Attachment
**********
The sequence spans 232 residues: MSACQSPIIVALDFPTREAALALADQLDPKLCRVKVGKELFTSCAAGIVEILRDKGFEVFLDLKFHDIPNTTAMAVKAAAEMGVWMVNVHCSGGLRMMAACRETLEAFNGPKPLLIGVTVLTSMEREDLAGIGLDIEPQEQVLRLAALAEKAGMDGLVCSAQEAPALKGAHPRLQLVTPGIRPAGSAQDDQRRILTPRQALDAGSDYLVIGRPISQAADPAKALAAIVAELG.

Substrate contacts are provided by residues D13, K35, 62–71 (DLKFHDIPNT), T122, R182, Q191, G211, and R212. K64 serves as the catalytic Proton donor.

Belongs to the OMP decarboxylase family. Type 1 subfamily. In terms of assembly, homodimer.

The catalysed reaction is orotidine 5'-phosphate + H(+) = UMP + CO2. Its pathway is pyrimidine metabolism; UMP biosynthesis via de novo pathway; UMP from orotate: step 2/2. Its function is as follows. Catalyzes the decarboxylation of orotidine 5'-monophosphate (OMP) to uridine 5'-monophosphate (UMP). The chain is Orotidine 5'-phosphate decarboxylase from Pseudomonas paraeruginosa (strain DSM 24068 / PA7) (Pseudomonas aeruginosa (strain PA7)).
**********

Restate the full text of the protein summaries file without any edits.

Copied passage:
The sequence spans 232 residues: MSACQSPIIVALDFPTREAALALADQLDPKLCRVKVGKELFTSCAAGIVEILRDKGFEVFLDLKFHDIPNTTAMAVKAAAEMGVWMVNVHCSGGLRMMAACRETLEAFNGPKPLLIGVTVLTSMEREDLAGIGLDIEPQEQVLRLAALAEKAGMDGLVCSAQEAPALKGAHPRLQLVTPGIRPAGSAQDDQRRILTPRQALDAGSDYLVIGRPISQAADPAKALAAIVAELG.

Substrate contacts are provided by residues D13, K35, 62–71 (DLKFHDIPNT), T122, R182, Q191, G211, and R212. K64 serves as the catalytic Proton donor.

Belongs to the OMP decarboxylase family. Type 1 subfamily. In terms of assembly, homodimer.

The catalysed reaction is orotidine 5'-phosphate + H(+) = UMP + CO2. Its pathway is pyrimidine metabolism; UMP biosynthesis via de novo pathway; UMP from orotate: step 2/2. Its function is as follows. Catalyzes the decarboxylation of orotidine 5'-monophosphate (OMP) to uridine 5'-monophosphate (UMP). The chain is Orotidine 5'-phosphate decarboxylase from Pseudomonas paraeruginosa (strain DSM 24068 / PA7) (Pseudomonas aeruginosa (strain PA7)).